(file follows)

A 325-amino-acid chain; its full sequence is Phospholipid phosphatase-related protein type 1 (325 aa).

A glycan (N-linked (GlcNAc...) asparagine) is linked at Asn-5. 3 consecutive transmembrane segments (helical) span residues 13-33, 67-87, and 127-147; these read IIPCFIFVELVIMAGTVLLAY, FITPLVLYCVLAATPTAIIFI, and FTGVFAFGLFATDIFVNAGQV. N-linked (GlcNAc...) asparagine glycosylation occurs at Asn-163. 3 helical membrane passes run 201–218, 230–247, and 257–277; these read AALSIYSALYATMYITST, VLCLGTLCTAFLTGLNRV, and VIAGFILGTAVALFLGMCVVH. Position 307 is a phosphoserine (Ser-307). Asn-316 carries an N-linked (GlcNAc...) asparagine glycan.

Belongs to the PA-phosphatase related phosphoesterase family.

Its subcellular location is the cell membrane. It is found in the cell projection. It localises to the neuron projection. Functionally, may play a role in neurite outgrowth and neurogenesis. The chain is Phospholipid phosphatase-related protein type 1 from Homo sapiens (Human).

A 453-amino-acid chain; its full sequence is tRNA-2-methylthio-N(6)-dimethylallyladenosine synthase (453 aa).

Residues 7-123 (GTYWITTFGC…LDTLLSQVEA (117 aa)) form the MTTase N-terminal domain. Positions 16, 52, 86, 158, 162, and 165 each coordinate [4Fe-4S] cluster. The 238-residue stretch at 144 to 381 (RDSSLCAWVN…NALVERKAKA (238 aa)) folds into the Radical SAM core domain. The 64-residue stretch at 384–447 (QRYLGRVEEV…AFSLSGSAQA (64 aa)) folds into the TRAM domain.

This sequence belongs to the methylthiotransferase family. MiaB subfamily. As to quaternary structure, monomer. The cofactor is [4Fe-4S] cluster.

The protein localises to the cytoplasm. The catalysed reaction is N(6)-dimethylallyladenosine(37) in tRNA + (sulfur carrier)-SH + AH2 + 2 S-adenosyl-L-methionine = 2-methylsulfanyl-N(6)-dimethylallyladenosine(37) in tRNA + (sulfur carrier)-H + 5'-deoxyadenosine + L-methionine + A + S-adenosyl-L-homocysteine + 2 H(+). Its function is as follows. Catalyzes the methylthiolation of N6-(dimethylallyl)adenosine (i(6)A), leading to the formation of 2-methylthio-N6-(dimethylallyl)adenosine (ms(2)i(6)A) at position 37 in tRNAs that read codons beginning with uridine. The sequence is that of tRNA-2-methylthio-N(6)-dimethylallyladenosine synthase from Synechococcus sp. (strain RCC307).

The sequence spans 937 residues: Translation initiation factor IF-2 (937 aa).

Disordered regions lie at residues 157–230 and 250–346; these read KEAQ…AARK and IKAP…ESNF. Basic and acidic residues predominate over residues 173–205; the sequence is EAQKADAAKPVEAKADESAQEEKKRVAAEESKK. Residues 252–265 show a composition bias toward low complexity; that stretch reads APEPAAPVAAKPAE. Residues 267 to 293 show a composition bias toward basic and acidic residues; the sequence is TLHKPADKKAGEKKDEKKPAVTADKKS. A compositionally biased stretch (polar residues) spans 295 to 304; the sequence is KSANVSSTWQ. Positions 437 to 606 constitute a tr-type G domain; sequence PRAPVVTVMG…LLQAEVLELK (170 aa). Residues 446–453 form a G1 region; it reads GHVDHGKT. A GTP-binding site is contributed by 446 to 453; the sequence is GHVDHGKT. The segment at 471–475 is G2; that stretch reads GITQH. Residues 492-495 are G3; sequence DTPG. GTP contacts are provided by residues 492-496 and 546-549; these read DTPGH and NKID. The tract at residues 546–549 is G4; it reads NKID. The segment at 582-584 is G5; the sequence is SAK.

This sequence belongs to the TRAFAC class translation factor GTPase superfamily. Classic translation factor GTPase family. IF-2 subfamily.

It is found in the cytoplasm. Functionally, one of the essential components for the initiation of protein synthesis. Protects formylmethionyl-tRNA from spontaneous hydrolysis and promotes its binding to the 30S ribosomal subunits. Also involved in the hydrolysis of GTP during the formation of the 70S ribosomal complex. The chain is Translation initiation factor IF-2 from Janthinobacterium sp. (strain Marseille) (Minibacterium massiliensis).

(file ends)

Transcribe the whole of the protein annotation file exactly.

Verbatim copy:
A 325-amino-acid chain; its full sequence is Phospholipid phosphatase-related protein type 1 (325 aa).

A glycan (N-linked (GlcNAc...) asparagine) is linked at Asn-5. 3 consecutive transmembrane segments (helical) span residues 13-33, 67-87, and 127-147; these read IIPCFIFVELVIMAGTVLLAY, FITPLVLYCVLAATPTAIIFI, and FTGVFAFGLFATDIFVNAGQV. N-linked (GlcNAc...) asparagine glycosylation occurs at Asn-163. 3 helical membrane passes run 201–218, 230–247, and 257–277; these read AALSIYSALYATMYITST, VLCLGTLCTAFLTGLNRV, and VIAGFILGTAVALFLGMCVVH. Position 307 is a phosphoserine (Ser-307). Asn-316 carries an N-linked (GlcNAc...) asparagine glycan.

Belongs to the PA-phosphatase related phosphoesterase family.

Its subcellular location is the cell membrane. It is found in the cell projection. It localises to the neuron projection. Functionally, may play a role in neurite outgrowth and neurogenesis. The chain is Phospholipid phosphatase-related protein type 1 from Homo sapiens (Human).

A 453-amino-acid chain; its full sequence is tRNA-2-methylthio-N(6)-dimethylallyladenosine synthase (453 aa).

Residues 7-123 (GTYWITTFGC…LDTLLSQVEA (117 aa)) form the MTTase N-terminal domain. Positions 16, 52, 86, 158, 162, and 165 each coordinate [4Fe-4S] cluster. The 238-residue stretch at 144 to 381 (RDSSLCAWVN…NALVERKAKA (238 aa)) folds into the Radical SAM core domain. The 64-residue stretch at 384–447 (QRYLGRVEEV…AFSLSGSAQA (64 aa)) folds into the TRAM domain.

This sequence belongs to the methylthiotransferase family. MiaB subfamily. As to quaternary structure, monomer. The cofactor is [4Fe-4S] cluster.

The protein localises to the cytoplasm. The catalysed reaction is N(6)-dimethylallyladenosine(37) in tRNA + (sulfur carrier)-SH + AH2 + 2 S-adenosyl-L-methionine = 2-methylsulfanyl-N(6)-dimethylallyladenosine(37) in tRNA + (sulfur carrier)-H + 5'-deoxyadenosine + L-methionine + A + S-adenosyl-L-homocysteine + 2 H(+). Its function is as follows. Catalyzes the methylthiolation of N6-(dimethylallyl)adenosine (i(6)A), leading to the formation of 2-methylthio-N6-(dimethylallyl)adenosine (ms(2)i(6)A) at position 37 in tRNAs that read codons beginning with uridine. The sequence is that of tRNA-2-methylthio-N(6)-dimethylallyladenosine synthase from Synechococcus sp. (strain RCC307).

The sequence spans 937 residues: Translation initiation factor IF-2 (937 aa).

Disordered regions lie at residues 157–230 and 250–346; these read KEAQ…AARK and IKAP…ESNF. Basic and acidic residues predominate over residues 173–205; the sequence is EAQKADAAKPVEAKADESAQEEKKRVAAEESKK. Residues 252–265 show a composition bias toward low complexity; that stretch reads APEPAAPVAAKPAE. Residues 267 to 293 show a composition bias toward basic and acidic residues; the sequence is TLHKPADKKAGEKKDEKKPAVTADKKS. A compositionally biased stretch (polar residues) spans 295 to 304; the sequence is KSANVSSTWQ. Positions 437 to 606 constitute a tr-type G domain; sequence PRAPVVTVMG…LLQAEVLELK (170 aa). Residues 446–453 form a G1 region; it reads GHVDHGKT. A GTP-binding site is contributed by 446 to 453; the sequence is GHVDHGKT. The segment at 471–475 is G2; that stretch reads GITQH. Residues 492-495 are G3; sequence DTPG. GTP contacts are provided by residues 492-496 and 546-549; these read DTPGH and NKID. The tract at residues 546–549 is G4; it reads NKID. The segment at 582-584 is G5; the sequence is SAK.

This sequence belongs to the TRAFAC class translation factor GTPase superfamily. Classic translation factor GTPase family. IF-2 subfamily.

It is found in the cytoplasm. Functionally, one of the essential components for the initiation of protein synthesis. Protects formylmethionyl-tRNA from spontaneous hydrolysis and promotes its binding to the 30S ribosomal subunits. Also involved in the hydrolysis of GTP during the formation of the 70S ribosomal complex. The chain is Translation initiation factor IF-2 from Janthinobacterium sp. (strain Marseille) (Minibacterium massiliensis).